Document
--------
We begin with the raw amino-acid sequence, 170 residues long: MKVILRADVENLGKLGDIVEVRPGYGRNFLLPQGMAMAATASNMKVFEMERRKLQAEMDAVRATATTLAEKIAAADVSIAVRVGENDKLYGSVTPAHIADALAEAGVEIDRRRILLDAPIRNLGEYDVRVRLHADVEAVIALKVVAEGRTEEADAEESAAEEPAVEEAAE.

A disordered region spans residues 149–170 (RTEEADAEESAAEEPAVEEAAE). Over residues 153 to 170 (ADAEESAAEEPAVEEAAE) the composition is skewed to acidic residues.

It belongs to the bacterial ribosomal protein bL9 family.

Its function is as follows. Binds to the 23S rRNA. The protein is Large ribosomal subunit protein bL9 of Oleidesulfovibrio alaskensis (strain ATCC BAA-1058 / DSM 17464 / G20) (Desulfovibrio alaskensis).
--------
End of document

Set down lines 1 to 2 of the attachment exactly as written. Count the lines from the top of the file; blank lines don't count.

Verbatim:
We begin with the raw amino-acid sequence, 170 residues long: MKVILRADVENLGKLGDIVEVRPGYGRNFLLPQGMAMAATASNMKVFEMERRKLQAEMDAVRATATTLAEKIAAADVSIAVRVGENDKLYGSVTPAHIADALAEAGVEIDRRRILLDAPIRNLGEYDVRVRLHADVEAVIALKVVAEGRTEEADAEESAAEEPAVEEAAE.

A disordered region spans residues 149–170 (RTEEADAEESAAEEPAVEEAAE). Over residues 153 to 170 (ADAEESAAEEPAVEEAAE) the composition is skewed to acidic residues.